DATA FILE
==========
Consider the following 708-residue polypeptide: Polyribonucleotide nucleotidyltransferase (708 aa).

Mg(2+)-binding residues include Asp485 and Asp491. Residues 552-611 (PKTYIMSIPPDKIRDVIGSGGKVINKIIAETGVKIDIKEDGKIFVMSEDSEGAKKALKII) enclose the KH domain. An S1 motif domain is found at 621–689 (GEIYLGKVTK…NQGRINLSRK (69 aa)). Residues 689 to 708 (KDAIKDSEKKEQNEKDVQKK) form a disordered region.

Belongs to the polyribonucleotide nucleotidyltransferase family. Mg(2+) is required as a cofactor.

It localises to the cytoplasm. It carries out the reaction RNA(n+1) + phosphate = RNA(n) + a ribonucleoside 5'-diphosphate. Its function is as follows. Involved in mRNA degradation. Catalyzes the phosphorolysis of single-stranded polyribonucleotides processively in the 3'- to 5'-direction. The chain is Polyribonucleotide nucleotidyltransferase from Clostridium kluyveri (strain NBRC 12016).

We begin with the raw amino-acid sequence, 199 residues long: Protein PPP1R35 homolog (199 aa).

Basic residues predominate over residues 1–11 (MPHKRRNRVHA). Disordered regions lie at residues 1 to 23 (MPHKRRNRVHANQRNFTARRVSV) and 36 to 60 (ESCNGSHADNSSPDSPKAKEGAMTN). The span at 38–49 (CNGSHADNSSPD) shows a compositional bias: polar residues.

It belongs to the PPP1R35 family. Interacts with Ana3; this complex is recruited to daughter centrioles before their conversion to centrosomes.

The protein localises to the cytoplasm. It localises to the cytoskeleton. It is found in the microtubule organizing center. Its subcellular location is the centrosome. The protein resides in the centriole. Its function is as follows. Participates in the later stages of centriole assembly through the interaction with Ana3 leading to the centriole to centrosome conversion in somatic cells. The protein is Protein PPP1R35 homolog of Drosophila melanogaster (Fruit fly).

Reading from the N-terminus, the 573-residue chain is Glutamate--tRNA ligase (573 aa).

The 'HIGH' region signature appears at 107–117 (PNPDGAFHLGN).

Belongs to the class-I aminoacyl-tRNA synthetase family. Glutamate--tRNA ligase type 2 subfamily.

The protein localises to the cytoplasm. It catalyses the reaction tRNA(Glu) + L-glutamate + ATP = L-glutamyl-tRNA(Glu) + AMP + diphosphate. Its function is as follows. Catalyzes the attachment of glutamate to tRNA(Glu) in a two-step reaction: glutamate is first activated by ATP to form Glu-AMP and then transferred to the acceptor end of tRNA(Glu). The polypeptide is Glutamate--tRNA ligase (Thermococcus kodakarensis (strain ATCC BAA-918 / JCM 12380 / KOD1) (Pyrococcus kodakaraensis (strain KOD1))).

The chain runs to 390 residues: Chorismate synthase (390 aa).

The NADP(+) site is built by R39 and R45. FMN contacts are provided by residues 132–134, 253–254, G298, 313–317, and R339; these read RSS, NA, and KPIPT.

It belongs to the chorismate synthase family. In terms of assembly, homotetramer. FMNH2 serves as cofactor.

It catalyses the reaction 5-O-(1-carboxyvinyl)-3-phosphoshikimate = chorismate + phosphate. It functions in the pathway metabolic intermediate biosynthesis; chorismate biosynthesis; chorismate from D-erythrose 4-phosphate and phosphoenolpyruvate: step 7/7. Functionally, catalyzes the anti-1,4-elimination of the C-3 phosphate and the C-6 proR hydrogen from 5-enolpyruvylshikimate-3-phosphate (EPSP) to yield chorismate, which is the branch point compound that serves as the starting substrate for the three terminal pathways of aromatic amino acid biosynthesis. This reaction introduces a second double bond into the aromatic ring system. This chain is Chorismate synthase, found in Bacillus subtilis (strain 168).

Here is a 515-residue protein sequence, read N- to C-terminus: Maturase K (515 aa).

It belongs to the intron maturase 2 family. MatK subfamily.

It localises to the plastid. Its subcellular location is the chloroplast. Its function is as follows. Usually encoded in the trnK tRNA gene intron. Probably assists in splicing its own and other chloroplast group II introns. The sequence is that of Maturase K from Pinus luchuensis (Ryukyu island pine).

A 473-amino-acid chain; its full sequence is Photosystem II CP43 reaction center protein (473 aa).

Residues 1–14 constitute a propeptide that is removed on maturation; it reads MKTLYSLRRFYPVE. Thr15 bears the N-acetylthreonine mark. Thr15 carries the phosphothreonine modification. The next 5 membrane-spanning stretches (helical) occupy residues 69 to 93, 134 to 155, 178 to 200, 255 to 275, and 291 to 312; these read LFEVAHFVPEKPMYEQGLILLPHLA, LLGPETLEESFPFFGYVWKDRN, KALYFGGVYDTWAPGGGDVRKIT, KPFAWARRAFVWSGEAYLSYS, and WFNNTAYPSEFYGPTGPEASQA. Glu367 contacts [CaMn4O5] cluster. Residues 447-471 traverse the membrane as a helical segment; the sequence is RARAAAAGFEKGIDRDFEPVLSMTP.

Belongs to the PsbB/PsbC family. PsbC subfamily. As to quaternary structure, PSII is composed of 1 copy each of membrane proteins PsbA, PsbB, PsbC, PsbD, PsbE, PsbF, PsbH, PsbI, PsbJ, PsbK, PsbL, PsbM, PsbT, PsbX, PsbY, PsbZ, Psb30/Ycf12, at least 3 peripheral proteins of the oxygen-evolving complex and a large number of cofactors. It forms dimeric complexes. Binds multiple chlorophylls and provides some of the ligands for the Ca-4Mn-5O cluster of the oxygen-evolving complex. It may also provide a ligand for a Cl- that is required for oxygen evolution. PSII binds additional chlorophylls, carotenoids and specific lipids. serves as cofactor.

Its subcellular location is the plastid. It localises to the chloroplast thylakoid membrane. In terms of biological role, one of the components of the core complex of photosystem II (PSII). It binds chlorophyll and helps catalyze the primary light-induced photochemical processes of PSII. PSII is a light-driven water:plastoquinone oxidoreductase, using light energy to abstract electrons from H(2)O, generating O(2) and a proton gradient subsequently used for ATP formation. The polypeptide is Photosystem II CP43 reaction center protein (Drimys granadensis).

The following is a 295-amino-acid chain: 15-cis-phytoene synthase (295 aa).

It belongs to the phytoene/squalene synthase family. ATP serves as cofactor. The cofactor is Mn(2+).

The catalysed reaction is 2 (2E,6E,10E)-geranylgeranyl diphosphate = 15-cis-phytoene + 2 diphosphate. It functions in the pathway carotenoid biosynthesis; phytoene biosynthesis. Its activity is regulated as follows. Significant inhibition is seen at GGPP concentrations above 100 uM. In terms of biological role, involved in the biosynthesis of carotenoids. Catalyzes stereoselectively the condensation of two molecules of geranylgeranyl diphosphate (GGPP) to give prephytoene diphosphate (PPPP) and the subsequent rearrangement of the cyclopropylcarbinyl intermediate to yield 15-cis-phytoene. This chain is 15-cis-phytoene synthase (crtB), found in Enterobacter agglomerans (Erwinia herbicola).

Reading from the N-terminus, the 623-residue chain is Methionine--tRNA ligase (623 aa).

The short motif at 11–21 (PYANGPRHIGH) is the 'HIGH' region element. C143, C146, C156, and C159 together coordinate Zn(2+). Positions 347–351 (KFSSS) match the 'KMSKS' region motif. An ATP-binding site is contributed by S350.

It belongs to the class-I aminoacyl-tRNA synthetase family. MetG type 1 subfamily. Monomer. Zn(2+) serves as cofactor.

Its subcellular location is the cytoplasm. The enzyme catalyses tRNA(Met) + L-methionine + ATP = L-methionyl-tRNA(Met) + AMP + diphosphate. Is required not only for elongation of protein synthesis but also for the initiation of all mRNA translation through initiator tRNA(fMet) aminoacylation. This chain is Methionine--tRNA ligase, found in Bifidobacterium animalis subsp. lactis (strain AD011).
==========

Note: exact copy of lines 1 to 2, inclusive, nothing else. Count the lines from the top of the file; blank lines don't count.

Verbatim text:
Consider the following 708-residue polypeptide: Polyribonucleotide nucleotidyltransferase (708 aa).

Mg(2+)-binding residues include Asp485 and Asp491. Residues 552-611 (PKTYIMSIPPDKIRDVIGSGGKVINKIIAETGVKIDIKEDGKIFVMSEDSEGAKKALKII) enclose the KH domain. An S1 motif domain is found at 621–689 (GEIYLGKVTK…NQGRINLSRK (69 aa)). Residues 689 to 708 (KDAIKDSEKKEQNEKDVQKK) form a disordered region.